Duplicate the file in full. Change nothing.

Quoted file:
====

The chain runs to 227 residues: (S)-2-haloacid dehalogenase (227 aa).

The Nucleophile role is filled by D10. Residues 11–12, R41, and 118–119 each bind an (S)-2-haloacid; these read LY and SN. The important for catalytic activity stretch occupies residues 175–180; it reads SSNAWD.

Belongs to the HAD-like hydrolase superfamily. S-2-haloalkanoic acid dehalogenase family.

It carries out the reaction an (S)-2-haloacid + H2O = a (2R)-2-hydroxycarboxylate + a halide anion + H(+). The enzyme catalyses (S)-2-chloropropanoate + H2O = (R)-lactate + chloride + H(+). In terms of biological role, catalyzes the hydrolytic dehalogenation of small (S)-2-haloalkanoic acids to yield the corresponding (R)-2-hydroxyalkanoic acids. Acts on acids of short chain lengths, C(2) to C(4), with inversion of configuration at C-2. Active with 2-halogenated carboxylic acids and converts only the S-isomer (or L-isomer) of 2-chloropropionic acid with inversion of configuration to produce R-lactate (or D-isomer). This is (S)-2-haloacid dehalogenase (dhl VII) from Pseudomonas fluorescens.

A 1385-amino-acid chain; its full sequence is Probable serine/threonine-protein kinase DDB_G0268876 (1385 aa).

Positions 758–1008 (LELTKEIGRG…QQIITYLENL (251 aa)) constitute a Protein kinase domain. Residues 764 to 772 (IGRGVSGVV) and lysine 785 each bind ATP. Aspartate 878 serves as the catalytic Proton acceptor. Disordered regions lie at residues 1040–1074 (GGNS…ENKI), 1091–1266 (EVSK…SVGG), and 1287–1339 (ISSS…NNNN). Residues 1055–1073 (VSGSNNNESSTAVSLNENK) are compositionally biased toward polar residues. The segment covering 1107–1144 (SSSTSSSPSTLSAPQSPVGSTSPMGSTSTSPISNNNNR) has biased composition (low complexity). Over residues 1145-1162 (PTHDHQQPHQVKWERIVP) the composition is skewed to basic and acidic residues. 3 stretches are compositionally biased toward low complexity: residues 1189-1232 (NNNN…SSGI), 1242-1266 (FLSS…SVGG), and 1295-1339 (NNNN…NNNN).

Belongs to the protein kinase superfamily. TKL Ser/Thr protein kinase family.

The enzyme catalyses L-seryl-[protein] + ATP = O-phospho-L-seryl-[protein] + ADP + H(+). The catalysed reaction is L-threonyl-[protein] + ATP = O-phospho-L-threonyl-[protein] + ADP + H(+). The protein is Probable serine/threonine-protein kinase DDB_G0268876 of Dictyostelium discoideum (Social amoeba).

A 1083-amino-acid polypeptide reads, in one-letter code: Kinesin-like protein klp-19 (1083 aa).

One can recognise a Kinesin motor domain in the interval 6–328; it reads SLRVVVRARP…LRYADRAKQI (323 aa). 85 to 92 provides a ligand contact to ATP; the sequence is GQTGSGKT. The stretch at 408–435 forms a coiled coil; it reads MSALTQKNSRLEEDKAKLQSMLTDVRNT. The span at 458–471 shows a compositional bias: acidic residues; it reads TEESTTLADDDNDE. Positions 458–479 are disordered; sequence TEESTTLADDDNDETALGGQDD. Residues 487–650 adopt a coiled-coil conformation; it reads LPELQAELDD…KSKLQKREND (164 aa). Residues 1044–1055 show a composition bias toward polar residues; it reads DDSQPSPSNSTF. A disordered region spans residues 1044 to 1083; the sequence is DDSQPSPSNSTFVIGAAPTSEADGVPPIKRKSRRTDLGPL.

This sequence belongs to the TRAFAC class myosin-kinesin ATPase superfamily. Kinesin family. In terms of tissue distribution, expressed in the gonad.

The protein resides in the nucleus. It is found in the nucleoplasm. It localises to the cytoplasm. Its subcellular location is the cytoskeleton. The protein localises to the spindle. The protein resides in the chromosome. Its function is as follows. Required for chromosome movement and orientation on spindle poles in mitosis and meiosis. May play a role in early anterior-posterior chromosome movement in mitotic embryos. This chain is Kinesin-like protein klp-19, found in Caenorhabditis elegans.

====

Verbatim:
The chain runs to 227 residues: (S)-2-haloacid dehalogenase (227 aa).

The Nucleophile role is filled by D10. Residues 11–12, R41, and 118–119 each bind an (S)-2-haloacid; these read LY and SN. The important for catalytic activity stretch occupies residues 175–180; it reads SSNAWD.

Belongs to the HAD-like hydrolase superfamily. S-2-haloalkanoic acid dehalogenase family.

It carries out the reaction an (S)-2-haloacid + H2O = a (2R)-2-hydroxycarboxylate + a halide anion + H(+). The enzyme catalyses (S)-2-chloropropanoate + H2O = (R)-lactate + chloride + H(+). In terms of biological role, catalyzes the hydrolytic dehalogenation of small (S)-2-haloalkanoic acids to yield the corresponding (R)-2-hydroxyalkanoic acids. Acts on acids of short chain lengths, C(2) to C(4), with inversion of configuration at C-2. Active with 2-halogenated carboxylic acids and converts only the S-isomer (or L-isomer) of 2-chloropropionic acid with inversion of configuration to produce R-lactate (or D-isomer). This is (S)-2-haloacid dehalogenase (dhl VII) from Pseudomonas fluorescens.

A 1385-amino-acid chain; its full sequence is Probable serine/threonine-protein kinase DDB_G0268876 (1385 aa).

Positions 758–1008 (LELTKEIGRG…QQIITYLENL (251 aa)) constitute a Protein kinase domain. Residues 764 to 772 (IGRGVSGVV) and lysine 785 each bind ATP. Aspartate 878 serves as the catalytic Proton acceptor. Disordered regions lie at residues 1040–1074 (GGNS…ENKI), 1091–1266 (EVSK…SVGG), and 1287–1339 (ISSS…NNNN). Residues 1055–1073 (VSGSNNNESSTAVSLNENK) are compositionally biased toward polar residues. The segment covering 1107–1144 (SSSTSSSPSTLSAPQSPVGSTSPMGSTSTSPISNNNNR) has biased composition (low complexity). Over residues 1145-1162 (PTHDHQQPHQVKWERIVP) the composition is skewed to basic and acidic residues. 3 stretches are compositionally biased toward low complexity: residues 1189-1232 (NNNN…SSGI), 1242-1266 (FLSS…SVGG), and 1295-1339 (NNNN…NNNN).

Belongs to the protein kinase superfamily. TKL Ser/Thr protein kinase family.

The enzyme catalyses L-seryl-[protein] + ATP = O-phospho-L-seryl-[protein] + ADP + H(+). The catalysed reaction is L-threonyl-[protein] + ATP = O-phospho-L-threonyl-[protein] + ADP + H(+). The protein is Probable serine/threonine-protein kinase DDB_G0268876 of Dictyostelium discoideum (Social amoeba).

A 1083-amino-acid polypeptide reads, in one-letter code: Kinesin-like protein klp-19 (1083 aa).

One can recognise a Kinesin motor domain in the interval 6–328; it reads SLRVVVRARP…LRYADRAKQI (323 aa). 85 to 92 provides a ligand contact to ATP; the sequence is GQTGSGKT. The stretch at 408–435 forms a coiled coil; it reads MSALTQKNSRLEEDKAKLQSMLTDVRNT. The span at 458–471 shows a compositional bias: acidic residues; it reads TEESTTLADDDNDE. Positions 458–479 are disordered; sequence TEESTTLADDDNDETALGGQDD. Residues 487–650 adopt a coiled-coil conformation; it reads LPELQAELDD…KSKLQKREND (164 aa). Residues 1044–1055 show a composition bias toward polar residues; it reads DDSQPSPSNSTF. A disordered region spans residues 1044 to 1083; the sequence is DDSQPSPSNSTFVIGAAPTSEADGVPPIKRKSRRTDLGPL.

This sequence belongs to the TRAFAC class myosin-kinesin ATPase superfamily. Kinesin family. In terms of tissue distribution, expressed in the gonad.

The protein resides in the nucleus. It is found in the nucleoplasm. It localises to the cytoplasm. Its subcellular location is the cytoskeleton. The protein localises to the spindle. The protein resides in the chromosome. Its function is as follows. Required for chromosome movement and orientation on spindle poles in mitosis and meiosis. May play a role in early anterior-posterior chromosome movement in mitotic embryos. This chain is Kinesin-like protein klp-19, found in Caenorhabditis elegans.